Types of Traffic Offenses
Traffic offenses are either civil infractions or crimes. Traffic crimes are criminal violations, petty misdemeanors (punishable by a maximum prison term of 30 days), misdmeanors (punishable by a maximum prison term of one year), or felonies (punishable by a prison term of more than one year). Traffic infractions divide into three categories: moving, parking or equipment/miscellaneous violations.
Civil Traffic Infractions
Most traffic violations are civil infractions. A civil traffic infraction is a violation of a statute, ordinance or rule relating to traffic movement and control (including parking, standing, equipment, miscellaneous and pedestrian offenses) for which the penalties do not include imprisonment. Examples include speeding, running a stop sign, driving without a seat belt, having an expired safety check sticker and parking where prohibited. Penalties for traffic infractions include monetary assessments (fines, costs, fees and surcharges), community service and mandatory attendance at a driving class or other educational program. Many civil traffic infractions can be handled without going to court.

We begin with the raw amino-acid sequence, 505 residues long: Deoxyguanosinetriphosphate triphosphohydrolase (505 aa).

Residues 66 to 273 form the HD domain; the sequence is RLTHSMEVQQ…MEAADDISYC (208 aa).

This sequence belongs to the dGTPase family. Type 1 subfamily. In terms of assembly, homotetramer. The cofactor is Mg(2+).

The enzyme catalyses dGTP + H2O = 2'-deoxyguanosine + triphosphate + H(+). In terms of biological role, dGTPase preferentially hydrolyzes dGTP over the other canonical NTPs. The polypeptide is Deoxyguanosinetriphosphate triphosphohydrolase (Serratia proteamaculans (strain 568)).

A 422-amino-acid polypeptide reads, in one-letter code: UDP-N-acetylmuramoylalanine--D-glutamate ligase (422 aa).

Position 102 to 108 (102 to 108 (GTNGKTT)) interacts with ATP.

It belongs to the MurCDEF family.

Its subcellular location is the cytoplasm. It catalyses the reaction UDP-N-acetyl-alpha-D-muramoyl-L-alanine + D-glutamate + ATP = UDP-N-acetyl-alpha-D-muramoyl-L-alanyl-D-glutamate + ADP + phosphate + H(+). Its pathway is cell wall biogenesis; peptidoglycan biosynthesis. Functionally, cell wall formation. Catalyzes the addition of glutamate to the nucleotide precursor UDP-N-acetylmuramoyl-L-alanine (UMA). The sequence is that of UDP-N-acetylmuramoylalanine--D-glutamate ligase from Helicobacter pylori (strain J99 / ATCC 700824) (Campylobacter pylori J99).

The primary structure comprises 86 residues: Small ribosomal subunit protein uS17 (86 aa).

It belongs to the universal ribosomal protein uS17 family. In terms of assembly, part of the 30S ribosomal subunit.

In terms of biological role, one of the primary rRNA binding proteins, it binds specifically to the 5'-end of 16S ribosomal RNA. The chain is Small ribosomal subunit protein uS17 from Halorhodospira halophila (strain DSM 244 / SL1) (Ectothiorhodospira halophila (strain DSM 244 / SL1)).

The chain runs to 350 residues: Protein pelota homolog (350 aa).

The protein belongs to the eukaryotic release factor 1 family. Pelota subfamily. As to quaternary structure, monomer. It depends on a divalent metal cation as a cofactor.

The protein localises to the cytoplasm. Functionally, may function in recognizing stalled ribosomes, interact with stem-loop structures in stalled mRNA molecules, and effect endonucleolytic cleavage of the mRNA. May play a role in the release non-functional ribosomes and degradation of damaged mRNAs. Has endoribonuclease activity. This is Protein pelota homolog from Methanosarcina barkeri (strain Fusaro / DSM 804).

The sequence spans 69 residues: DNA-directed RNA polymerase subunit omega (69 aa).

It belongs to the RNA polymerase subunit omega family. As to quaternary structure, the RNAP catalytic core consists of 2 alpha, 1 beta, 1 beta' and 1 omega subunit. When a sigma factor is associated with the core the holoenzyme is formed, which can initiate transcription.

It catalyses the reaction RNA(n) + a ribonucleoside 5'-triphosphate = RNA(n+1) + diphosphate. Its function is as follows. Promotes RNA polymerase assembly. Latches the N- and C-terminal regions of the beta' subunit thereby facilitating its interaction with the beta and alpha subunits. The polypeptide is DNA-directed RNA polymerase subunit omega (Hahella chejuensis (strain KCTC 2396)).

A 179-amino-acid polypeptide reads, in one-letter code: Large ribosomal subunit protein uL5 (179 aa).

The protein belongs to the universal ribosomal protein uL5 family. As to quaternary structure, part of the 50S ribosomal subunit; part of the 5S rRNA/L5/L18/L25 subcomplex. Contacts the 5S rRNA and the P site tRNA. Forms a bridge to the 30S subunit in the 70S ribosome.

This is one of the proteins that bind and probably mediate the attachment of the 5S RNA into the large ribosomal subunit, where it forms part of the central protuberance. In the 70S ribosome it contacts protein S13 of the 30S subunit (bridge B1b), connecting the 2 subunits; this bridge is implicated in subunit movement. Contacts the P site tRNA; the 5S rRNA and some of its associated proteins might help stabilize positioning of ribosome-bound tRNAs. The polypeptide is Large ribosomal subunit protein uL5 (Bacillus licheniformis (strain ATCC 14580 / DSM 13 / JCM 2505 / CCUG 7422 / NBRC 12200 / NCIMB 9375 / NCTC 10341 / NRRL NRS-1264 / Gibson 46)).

Because defendants in civil traffic infraction cases are not subject to imprisonment, they are not constitutionally entitled to all the procedural safeguards associated with a criminal trial, such as the right to a jury trial or the right to court-appointed counsel. Additionally, because traffic infractions are not “crimes,” a judgment determining that a defendant committed an infraction is not reported on the defendant’s criminal record. However, alleged infractions related to traffic movement and control that arise from the operation of a motor vehicle (commonly referred to as “moving violations”) do appear on the certified abstract of the Traffic Violations Bureau’s record for a defendant (commonly referred to as a “traffic abstract”) that can be purchased by “any person.” Hawai’i Revised Statutes (HRS) § 287-3 (Supp. 2004).
A traffic crime is a violation of a statute, ordinance or rule relating to traffic movement and control (including equipment, miscellaneous and parking offenses) for which the defendant can be sentenced to a possible prison term. Examples include driving without a license, driving under the influence of an intoxicant, driving without motor vehicle insurance (except for the first offense) and reckless driving.
A defendant charged with a traffic crime must appear in court on the date and time indicated by the law enforcement officer on the citation or on the receipt given to the defendant after posting bail. Failure to appear as directed may result in a bench warrant being issued by a judge for the defendant’s arrest. At the defendant’s first court appearance, the judge will inform the defendant of the charges and explain his or her rights and options. The judge may also refer the defendant to the Office of the Public Defender for possible free legal representation.